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Classification trees are widely used in the machine learning and data mining communities for modeling propositional data. Recent work has extended this basic paradigm to probability estimation trees. Traditional tree learning algorithms assume that instances in the training data are homogenous and independently distributed. Relational probability trees(More)
This paper evaluates several modifications of the Simple Bayesian Classifier to enable estimation and inference over relational data. The resulting Relational Bayesian Classifiers are evaluated on three real-world datasets and compared to a baseline SBC using no relational information. The approach we call INDEPVAL achieves the best results. We use(More)
Recent work on graphical models for relational data has demonstrated significant improvements in classification and inference when models represent the dependencies among instances. Despite its use in conventional statistical models, the assumption of instance independence is contradicted by most relational datasets. For example, in citation data there are(More)
Procedures for <i>collective inference</i> make simultaneous statistical judgments about the same variables for a set of related data instances. For example, collective inference could be used to simultaneously classify a set of hyperlinked documents or infer the legitimacy of a set of related financial transactions. Several recent studies indicate that(More)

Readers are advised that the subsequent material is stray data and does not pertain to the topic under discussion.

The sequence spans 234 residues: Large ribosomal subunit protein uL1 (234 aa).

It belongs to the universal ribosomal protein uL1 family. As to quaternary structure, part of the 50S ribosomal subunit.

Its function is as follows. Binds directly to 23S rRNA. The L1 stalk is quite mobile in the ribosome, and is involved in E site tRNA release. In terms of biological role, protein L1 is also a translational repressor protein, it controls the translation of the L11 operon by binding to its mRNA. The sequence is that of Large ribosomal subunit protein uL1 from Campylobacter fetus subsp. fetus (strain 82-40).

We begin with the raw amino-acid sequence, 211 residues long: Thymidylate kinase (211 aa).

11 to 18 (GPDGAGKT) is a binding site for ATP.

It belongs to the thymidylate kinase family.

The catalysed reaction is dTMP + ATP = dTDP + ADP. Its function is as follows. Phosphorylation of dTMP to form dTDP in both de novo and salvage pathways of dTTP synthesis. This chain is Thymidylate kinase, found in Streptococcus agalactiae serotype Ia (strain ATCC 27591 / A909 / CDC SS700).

Previous work analyzing social networks has mainly focused on binary friendship relations. However, in online social networks the low cost of link formation can lead to networks with heterogeneous relationship strengths (e.g., acquaintances and best friends mixed together). In this case, the binary friendship indicator provides only a coarse representation(More)
Two common characteristics of relational data sets — concentrated linkage and relational auto-correlation — can cause learning algorithms to be strongly biased toward certain features, irrespective of their predictive power. We identify these characteristics, define quantitative measures of their severity, and explain how they produce this bias. We show how(More)
Network sampling is integral to the analysis of social, information, and biological networks. Since many real-world networks are massive in size, continuously evolving, and/or distributed in nature, the network structure is often sampled in order to facilitate study. For these reasons, a more thorough and complete understanding of network sampling is(More)